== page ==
The lesson here is that all sorts of problems can be avoided by not having other Directors or Shareholders. Our Board Meetings are models of informed, courteous debate on topical issues, and are usually held in the bath. We rarely disagree, indeed I cannot remember a case where we disagreed about anything.

Exascot
3rd Apr 2014, 12:45
Capot, thank you. They invited him to resign rather than voting him out. The latter would have resulted in the reason going onto the extraordinary general meeting minutes. This would reflect badly on the company public records. I was not there but I am sure there was no violence. He wasn't an active partner and drew no salary. He was the 'duty citizen' to smooth the original land deed through whereas the rest of us are only 'residents'.

ChrisVJ
3rd Apr 2014, 16:40
I always find these things interesting, if not because the advice given is what is paid for it but because one might learn something, so thank you Exascot for posting.

You might have to be careful that you use some one you can trust absolutely to make these manoevres. I have heard of people (well only one and at third hand so not much more than a rumour, actually,) losing their property because they ditched their 'duty citizen' and therefore became an unqualified expat owner.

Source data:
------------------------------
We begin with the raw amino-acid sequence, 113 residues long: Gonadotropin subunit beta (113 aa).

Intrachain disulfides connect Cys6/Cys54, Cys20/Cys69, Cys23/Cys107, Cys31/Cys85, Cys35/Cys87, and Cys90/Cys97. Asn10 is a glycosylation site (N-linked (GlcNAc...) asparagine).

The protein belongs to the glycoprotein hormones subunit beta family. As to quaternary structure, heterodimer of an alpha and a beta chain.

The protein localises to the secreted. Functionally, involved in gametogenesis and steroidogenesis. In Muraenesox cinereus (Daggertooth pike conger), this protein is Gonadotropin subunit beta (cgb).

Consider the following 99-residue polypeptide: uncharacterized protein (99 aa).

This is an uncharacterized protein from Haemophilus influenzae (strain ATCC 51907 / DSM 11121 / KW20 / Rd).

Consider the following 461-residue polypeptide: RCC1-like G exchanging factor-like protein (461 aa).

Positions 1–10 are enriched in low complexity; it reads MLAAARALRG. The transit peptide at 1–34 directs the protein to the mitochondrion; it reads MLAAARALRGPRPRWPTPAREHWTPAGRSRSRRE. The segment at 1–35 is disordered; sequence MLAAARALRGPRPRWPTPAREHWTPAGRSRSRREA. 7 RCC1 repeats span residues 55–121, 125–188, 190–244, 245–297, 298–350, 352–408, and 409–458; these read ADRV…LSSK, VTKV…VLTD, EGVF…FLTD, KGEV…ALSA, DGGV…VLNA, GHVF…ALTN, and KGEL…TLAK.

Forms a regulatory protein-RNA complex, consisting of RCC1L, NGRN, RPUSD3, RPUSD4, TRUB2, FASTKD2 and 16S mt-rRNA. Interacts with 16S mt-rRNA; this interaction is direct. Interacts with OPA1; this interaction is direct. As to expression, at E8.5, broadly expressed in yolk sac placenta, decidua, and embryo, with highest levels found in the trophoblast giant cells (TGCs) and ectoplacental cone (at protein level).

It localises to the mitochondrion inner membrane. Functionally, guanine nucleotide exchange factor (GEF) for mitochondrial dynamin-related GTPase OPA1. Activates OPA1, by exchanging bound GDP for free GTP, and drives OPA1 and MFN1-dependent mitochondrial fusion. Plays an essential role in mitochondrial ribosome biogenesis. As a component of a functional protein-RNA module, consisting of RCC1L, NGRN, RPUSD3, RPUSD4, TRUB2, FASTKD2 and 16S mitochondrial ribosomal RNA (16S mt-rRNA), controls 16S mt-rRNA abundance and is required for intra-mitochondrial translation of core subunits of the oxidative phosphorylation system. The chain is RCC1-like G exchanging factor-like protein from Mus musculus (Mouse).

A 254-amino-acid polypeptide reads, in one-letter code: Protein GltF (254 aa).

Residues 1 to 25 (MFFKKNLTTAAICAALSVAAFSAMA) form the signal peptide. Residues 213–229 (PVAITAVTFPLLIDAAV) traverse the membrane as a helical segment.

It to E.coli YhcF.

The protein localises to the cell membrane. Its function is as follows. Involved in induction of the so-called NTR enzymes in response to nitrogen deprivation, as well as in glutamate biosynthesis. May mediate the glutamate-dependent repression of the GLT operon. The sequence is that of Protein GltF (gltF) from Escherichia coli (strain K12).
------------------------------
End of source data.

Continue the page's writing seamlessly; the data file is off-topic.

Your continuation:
airship
3rd Apr 2014, 17:30
We want to buy out Have you / the other shareholders made a reasonable offer? I'm assuming yes, and that this was refused, but you never said...

... if it helps, he is under police investigation for sexual assault and abuse of a minor... Presumed innocent until proven guilty though?

He was the 'duty citizen' to smooth the original land deed through whereas the rest of us are only 'residents'. Would the land deed still be valid without the original 'duty citizen' as a shareholder, or could he be replaced by someone else if necessary?

An interesting subject.

I don't see how you can get rid of a shareholder in a private company if he still wants to remain one. Unless there are special provisions in the company's articles of association etc. which might allow for this in some way. Presuming that the other existing / new shareholders wish to keep the company going, recapitalise etc., then perhaps there's some way to change the company's legal identity, transforming into some sort of public, instead of limited company?

Whatever, if he eventually goes to court for the suspected offence, there will be legal bills which might persuade him to reconsider another offer. And if he eventually goes to prison, the court may award damages, perhaps confiscating his shareholding to pay out to the victim? Or once in prison, find that the other shareholders award themselves huge pay-rises if salaried, reducing profits to zero. Temporarily making more working capital available through a "personal loan" from a third-party at exorbitant interest rates etc. also. Until he decides to accept almost anything for his shareholding "from behind the bars of his prison cell". How much would it cost for a "Big Black Momma" to help convince him to do so in a Botswana prison?! :O

mattpilot